Alzheimer's disease develops slowly. The symptoms and complaints appear gradually, and several years pass from the beginning of the disease until its severe symptoms manifest, indicating the degeneration of brain tissue. However, it is very important to identify the disease in its early stages. Early detection gives the patient and his family time to plan for the advanced stages of the disease. In addition, current medication can delay the progression of the disease and is useful mainly in its early stages.
Medication for Alzheimer's Patients
There is currently no cure for the disease, but there are drugs that affect various symptoms. These treatments can preserve function or cognitive skills and delay the progression to advanced and more severe stages of the disease. Medication for Alzheimer's is divided into prophylactic treatment to stop and slow down the destructive process affecting the brain, and the treatment of clinical symptoms of the disease.
One avenue of drug research is based on the attempt to delay and neutralize the activity of substances that have been proven to be harmful to nerve tissue cells. One of the pathological manifestations characteristic of Alzheimer's disease is the presence of amyloid (insoluble protein residue) in nerve tissues. In attempts to prevent the formation of substances that are harmful to the nervous system, efforts are being made to develop a preparation that will prevent the formation of the beta-amyloid protein.
Another avenue is based on epidemiological data. A review of this data shows that the incidence of the disease among patients taking preparations containing estrogen and among patients taking anti-inflammatory drugs, is lower than expected compared to other patient populations. Hence, it is likely that these drugs have some element that “protects” from Alzheimer's disease.
However, despite extensive efforts to find a cure for the disease, medications being used have not yet proved efficacy in changing the course of the disease or slowing it down over time.
Non-medicinal treatment of cognitive and behavioral symptoms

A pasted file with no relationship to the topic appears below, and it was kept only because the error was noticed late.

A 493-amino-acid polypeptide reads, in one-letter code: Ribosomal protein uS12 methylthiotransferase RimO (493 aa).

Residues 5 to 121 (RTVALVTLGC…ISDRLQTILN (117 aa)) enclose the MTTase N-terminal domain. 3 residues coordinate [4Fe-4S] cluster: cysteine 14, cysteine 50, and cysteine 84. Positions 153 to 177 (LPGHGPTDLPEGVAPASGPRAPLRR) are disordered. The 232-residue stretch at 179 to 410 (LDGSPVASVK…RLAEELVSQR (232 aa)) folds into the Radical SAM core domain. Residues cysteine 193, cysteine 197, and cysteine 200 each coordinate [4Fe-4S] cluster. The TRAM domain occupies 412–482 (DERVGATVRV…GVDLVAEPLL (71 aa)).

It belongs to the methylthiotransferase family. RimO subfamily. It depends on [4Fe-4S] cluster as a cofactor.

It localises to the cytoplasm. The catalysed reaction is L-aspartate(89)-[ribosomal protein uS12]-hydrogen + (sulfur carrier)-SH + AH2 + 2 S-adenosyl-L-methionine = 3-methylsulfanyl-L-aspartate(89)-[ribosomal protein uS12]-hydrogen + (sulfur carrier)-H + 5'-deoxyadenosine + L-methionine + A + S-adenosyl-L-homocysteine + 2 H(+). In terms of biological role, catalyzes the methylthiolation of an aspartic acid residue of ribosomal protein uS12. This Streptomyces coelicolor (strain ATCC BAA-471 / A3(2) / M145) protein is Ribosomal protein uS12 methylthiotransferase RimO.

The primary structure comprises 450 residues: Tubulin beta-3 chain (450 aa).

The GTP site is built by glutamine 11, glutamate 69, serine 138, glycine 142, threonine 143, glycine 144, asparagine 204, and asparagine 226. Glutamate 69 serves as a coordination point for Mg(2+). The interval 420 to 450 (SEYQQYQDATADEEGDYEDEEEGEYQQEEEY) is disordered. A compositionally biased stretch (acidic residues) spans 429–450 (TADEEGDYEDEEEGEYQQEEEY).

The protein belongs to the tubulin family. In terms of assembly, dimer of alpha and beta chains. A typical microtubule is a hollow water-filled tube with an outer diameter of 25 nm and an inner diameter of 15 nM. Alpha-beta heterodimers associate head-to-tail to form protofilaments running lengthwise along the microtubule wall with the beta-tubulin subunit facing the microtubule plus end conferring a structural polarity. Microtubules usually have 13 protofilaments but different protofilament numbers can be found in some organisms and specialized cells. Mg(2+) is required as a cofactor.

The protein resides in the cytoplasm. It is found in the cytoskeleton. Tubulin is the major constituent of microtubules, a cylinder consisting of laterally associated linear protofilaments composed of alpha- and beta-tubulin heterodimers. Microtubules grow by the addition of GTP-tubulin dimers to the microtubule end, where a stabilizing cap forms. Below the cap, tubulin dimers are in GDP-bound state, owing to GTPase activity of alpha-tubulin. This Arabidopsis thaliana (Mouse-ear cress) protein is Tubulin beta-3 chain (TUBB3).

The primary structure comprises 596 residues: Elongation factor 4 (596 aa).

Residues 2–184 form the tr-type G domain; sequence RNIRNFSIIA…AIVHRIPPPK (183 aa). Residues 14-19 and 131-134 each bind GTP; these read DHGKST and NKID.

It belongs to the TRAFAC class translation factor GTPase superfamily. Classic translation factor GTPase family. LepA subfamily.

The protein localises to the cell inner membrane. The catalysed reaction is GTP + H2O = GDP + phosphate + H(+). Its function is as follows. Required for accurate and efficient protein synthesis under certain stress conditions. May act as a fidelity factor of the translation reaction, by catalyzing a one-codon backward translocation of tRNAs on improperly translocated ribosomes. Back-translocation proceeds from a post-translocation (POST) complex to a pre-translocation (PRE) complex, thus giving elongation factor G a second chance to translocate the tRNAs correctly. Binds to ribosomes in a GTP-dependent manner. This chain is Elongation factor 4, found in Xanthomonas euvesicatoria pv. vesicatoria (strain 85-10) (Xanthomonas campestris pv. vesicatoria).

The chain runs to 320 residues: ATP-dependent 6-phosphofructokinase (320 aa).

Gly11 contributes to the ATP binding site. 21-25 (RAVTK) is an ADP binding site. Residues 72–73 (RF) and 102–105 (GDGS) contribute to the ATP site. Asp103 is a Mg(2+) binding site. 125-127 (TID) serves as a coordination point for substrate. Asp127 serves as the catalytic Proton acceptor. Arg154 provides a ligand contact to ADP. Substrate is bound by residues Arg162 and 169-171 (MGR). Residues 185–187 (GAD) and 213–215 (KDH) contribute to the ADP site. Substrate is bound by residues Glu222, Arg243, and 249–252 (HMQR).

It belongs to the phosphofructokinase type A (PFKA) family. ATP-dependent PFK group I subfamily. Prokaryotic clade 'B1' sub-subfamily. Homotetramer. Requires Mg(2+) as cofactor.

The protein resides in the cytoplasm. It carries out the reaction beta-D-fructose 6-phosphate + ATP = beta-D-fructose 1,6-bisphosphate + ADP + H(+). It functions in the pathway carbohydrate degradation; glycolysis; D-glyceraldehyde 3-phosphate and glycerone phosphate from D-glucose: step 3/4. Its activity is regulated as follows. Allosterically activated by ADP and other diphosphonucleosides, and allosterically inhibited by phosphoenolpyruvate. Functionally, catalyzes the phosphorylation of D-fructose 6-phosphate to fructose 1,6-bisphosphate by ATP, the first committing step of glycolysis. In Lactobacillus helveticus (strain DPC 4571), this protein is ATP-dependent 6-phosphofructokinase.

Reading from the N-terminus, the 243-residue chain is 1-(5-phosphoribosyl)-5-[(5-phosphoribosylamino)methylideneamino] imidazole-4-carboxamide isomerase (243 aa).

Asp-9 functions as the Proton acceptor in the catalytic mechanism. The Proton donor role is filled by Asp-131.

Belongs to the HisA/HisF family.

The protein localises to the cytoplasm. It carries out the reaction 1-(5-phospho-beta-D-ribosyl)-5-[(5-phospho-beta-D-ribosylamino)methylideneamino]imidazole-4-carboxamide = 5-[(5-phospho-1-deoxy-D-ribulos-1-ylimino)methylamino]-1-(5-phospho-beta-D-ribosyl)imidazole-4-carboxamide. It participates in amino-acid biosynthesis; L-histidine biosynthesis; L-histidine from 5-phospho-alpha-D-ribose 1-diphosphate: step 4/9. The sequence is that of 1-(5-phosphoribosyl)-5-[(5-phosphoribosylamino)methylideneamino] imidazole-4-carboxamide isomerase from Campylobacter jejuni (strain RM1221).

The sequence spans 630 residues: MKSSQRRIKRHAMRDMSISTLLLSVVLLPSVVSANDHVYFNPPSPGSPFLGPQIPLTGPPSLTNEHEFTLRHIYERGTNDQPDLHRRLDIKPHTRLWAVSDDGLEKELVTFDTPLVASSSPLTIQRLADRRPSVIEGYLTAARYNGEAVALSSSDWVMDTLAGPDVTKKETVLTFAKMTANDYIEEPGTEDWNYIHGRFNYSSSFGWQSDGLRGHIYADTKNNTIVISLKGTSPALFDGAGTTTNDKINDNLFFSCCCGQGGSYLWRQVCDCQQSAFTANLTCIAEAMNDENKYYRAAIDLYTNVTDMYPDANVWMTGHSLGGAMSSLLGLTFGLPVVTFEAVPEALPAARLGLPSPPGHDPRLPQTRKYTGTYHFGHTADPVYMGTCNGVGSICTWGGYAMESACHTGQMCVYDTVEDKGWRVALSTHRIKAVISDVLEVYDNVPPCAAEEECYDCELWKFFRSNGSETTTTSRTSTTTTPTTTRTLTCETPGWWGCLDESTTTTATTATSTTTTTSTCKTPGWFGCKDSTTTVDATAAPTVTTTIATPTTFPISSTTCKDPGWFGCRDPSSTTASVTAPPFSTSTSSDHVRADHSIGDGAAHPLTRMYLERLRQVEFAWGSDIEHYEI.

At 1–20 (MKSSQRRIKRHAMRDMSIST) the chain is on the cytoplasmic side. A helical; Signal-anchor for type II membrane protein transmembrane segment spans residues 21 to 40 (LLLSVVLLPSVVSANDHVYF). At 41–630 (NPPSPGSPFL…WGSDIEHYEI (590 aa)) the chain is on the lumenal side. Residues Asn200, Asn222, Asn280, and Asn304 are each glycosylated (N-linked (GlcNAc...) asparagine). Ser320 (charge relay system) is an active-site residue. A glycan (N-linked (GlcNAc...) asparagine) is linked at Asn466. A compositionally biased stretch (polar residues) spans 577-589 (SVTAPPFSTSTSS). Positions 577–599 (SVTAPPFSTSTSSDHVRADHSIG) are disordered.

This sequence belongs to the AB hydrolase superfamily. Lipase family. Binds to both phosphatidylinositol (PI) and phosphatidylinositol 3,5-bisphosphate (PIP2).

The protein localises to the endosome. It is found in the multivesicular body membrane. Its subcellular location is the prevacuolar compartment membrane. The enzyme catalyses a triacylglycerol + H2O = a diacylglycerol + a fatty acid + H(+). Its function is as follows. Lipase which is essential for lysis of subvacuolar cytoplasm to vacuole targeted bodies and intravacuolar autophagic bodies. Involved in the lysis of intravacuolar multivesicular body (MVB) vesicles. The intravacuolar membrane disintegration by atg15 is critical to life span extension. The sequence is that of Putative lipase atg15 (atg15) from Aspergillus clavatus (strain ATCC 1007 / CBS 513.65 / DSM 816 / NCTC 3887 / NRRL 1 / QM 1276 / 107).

The main cognitive symptoms experienced by Alzheimer's patients are loss of memory and speech. Today, non-medicinal treatments of cognitive symptoms focus on strengthening memory in order to maintain the patient’s independence as much as possible. The purpose of these interventions, including procedural memory training and various compensatory strategies, is to maximize and expand the cognitive and functional capabilities as much as possible.
Coping with the behavioral symptoms that accompany the disease is a major challenge for those caring for the patient. Various techniques that use proper communication, change of environment, and others, help to address this.
Various studies have found that non-medicinal interventions contribute to reducing agitation in Alzheimer's patients. These interventions include adjusting the physical and social environment, including: maintaining a structured routine that includes appropriate activities that lower the patient’s stress level, tailoring music or other sensory stimulation, exercise, reminiscence and memory recollection, strengthening the social relationships among the patients in the institution, sharing through art activities, and more. The importance and the main purpose of these non-medicinal treatments is to improve the quality of life of the patient and his family members.
Therapy with the various arts - such as movement, art, music and drama therapy -are applied to Alzheimer's patients with the primary goal of addressing the patient's emotional difficulties, strengthening preserved capabilities, and providing optimal quality of life. With the deterioration of the disease and the loss of speech, various art therapies provide alternative means of expression for Alzheimer's patients, strengthens the patient's preserved capabilities, and emphasizes the non-verbal connection between himself and his environment.